Tuesday, September 15, 1998 Published at 10:28 GMT 11:28 UK
Crackdown on Internet racism
Racist Websites: Concentrated in Germany, Scandinavia and North America
The UK Home Secretary, Jack Straw, has called for a crackdown on racist material published on the Internet.
He has asked governments across the world to work together to remove illegal Websites and prosecute those responsible.
Mr Straw said: "The Internet offers exciting opportunities for global communication, but it is vulnerable to abuse, because Websites and newsgroups are accessible from across international borders."
An expert in the subject has warned that groups were not only using the Internet for publicity but also for planning terrorist activity.
Racism was identified in a report compiled by the NCIS early in 1998 as one of the principal areas in which the Internet was abused.
Net experts agree that the majority of right wing, neo-Nazi and fascist Websites that publish racist material are concentrated in North America, Germany and Scandinavia.
An NCIS spokesman said: "We have identified racism as a potential problem and made recommendations for a strategy for law enforcement on the Internet.
"When information is passed to us about material published on the Net, what we can do is identify what jurisdiction it comes from, identify the service provider and alert the relevant authorities."
The Board of Deputies echoed Mr Straw's comments.
Spokesman Michael Whine said: "There is now an acceptance by law enforcement agencies and governments within Europe that in addition to pornography, there is also a problem of racism online."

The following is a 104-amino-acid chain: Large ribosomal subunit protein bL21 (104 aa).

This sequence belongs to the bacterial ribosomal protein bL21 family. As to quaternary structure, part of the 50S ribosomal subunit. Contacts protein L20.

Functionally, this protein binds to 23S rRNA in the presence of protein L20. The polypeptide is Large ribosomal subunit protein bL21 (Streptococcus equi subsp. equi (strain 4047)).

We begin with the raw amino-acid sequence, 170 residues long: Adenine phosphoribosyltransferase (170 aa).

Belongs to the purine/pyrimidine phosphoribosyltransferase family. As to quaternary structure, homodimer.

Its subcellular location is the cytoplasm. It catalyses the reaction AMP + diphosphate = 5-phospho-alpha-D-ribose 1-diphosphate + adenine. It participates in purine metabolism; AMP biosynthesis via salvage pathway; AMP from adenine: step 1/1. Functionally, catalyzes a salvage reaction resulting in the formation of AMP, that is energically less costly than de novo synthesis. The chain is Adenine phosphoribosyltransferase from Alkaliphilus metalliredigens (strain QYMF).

New EU legislation has been introduced which Mr Whine was certain was being used across the continent.
He said much of the offensive material was produced in the US: "The problem is whose jurisdiction does it come under?
"Not the Americans, because they don't have laws against it - the First Amendment of the Constitution overwhelms everything."
Action can be taken in the UK if material from abroad is distributed more widely, and it is believed there are prosecutions pending under existing UK public order legislation.
Mr Whine was not surprised to see Mr Straw taking a lead.
"British police seem more adapt at dealing with it," he said, but warned that many groups were also using the Web for planning terrorist activity.
Mr Straw singled out groups that tried to deny the genocide of Jews in World War II.
But although this was offensive, he was unwilling to make it a criminal offence because it might infringe on freedom of speech.
"There is danger that, by introducing legislation, we would play into the hands of those who peddle these lies by giving them a public platform," he said.
Mr Straw confirmed that ministers would continue to monitor the situation and said no final decision had been taken.